Felix helped develop the first revision of custom electronics and firmware for the quadrocopters used in the Flying Machine Arena.
Dr. Federico Augugliaro
Federico started working on the Flying Machine Arena in 2008, contributing to the Music in Motion project. During his PhD from 2011 and 2015, Federico developed algorithms for multi-vehicle coordinated flight, physical human-quadrocopter interaction, and aerial construction. He concluded his work by using flying machines to build a 7.4 m long rope bridge you can walk on.
Dr. Dario Brescianini
Dario carried out his doctoral research in the Flying Machine Arena from 2013 to 2018. His research focused on the design and control of novel flying machines, trajectory planning, attitude control and learning. He was the main developer of the Omnicopter, a high performance flying machine that can generate thrusts and torques in any direction and enables novel flight maneuvers. Additionally, he contributed to various core algorithms of the Flying Machine Arena including the control and simulation algorithms.
Dr. Guillaume Ducard
Guillaume contributed to the initial setup during his postdoc in 2008. He designed the very first flight control and guidance systems for the quadrocopters. He also developed the first version of the simulator, which enabled the design and debug of various flight controllers, guidance algorithms, and multi-vehicle coordinated flights.
Dr. Luca Gherardi
Luca focused on improving the Flying Machine Arena software architecture. During his PostDoc, he designed and implemented flexible communication protocols used to exchange information between vehicles and offboard control software. This information includes quasi real-time command, high level command, configuration parameters, and state information. Additionally he contributed to the design of a new, more modular, and more flexible simulator.
Dr. Rajan Gill
Rajan Gill was part of the Flying Machine Arena team from 2015 to 2019. His research had an interdisciplinary focus covering various aspects relating to VTOL UAVs: 1) deriving low-order, yet computationally efficient aerodynamic models for propellers in wide regimes; 2) improving upon state-of-the-art Kalman filtering methods for states involving attitudes, and 3) the design and control of an annular wing VTOL UAV. He also worked on path following control algorithms for quadrotors that can, for example, achieve a platoon formation while maintaining a path constraint.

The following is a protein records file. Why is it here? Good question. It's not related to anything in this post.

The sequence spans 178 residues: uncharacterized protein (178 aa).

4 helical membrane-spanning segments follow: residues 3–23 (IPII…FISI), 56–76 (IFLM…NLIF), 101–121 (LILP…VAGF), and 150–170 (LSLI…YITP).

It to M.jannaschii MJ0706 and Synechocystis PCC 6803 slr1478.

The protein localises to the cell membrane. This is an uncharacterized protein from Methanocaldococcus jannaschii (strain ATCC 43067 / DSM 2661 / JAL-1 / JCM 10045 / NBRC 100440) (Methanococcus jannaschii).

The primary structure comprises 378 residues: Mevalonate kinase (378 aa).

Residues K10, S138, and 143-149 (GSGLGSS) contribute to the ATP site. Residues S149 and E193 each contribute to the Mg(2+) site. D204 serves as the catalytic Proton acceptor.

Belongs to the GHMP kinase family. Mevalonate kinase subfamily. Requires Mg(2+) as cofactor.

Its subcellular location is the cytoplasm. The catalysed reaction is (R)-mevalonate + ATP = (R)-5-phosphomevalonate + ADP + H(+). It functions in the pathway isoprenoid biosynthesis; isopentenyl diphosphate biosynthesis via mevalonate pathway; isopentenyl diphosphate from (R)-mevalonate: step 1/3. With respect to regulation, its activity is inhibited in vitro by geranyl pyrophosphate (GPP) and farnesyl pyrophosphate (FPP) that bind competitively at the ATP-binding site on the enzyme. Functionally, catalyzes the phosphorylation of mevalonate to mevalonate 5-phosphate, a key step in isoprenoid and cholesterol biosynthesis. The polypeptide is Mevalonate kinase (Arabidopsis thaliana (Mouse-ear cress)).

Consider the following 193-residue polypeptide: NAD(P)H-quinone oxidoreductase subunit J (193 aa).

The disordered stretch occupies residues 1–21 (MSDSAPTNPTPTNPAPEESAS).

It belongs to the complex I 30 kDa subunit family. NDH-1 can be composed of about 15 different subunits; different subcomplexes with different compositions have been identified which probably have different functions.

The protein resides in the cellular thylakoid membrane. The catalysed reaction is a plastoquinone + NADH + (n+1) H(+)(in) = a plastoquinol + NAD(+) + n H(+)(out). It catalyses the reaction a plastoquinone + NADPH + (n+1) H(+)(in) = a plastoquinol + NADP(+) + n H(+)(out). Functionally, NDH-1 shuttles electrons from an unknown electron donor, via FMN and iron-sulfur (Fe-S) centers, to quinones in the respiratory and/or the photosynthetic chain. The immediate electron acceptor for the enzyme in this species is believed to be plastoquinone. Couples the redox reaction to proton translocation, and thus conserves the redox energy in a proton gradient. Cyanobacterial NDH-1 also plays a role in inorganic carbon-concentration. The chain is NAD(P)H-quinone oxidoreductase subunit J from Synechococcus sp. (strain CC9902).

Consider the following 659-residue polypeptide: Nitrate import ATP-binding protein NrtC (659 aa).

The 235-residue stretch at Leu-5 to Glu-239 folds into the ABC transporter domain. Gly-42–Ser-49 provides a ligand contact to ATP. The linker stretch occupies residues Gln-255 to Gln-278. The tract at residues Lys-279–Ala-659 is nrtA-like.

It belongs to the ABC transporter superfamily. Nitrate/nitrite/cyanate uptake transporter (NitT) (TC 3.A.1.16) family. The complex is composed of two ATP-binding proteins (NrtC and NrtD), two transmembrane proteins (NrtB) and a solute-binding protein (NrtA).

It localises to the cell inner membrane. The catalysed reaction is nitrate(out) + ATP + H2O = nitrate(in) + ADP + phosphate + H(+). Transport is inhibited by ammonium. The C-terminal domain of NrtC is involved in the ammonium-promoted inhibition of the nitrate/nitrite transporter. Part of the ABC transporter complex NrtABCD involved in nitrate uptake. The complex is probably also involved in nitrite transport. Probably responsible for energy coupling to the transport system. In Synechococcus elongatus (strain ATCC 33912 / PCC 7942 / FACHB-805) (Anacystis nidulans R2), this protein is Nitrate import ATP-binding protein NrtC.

Dr. Markus Hehn
Markus worked on the Flying Machine Arena from 2009 to 2014. He contributed to and maintained the system’s core control, estimation, calibration, and simulation algorithms. Markus also developed real-time trajectory generation algorithms, collision avoidance methods, control laws for improving tracking performance in repeated motions, and task-specific controllers for aerobatic flight such as interception maneuvers and balancing an inverted pendulum on a flying robot.
Dr. Anton Ledergerber
Anton Ledergerber was part of the Flying Machine Arena team from 2015 to 2019. His research focused on ultra-wideband localization and state estimation. In particular, he developed a one-way communication protocol, a calibration procedure and a novel angle of arrival estimation method that allowed for accurate localization of multiple robots. Additionally, he worked on a state estimate recovery algorithm for autonomous quadcopters and an ultra-wideband radar network.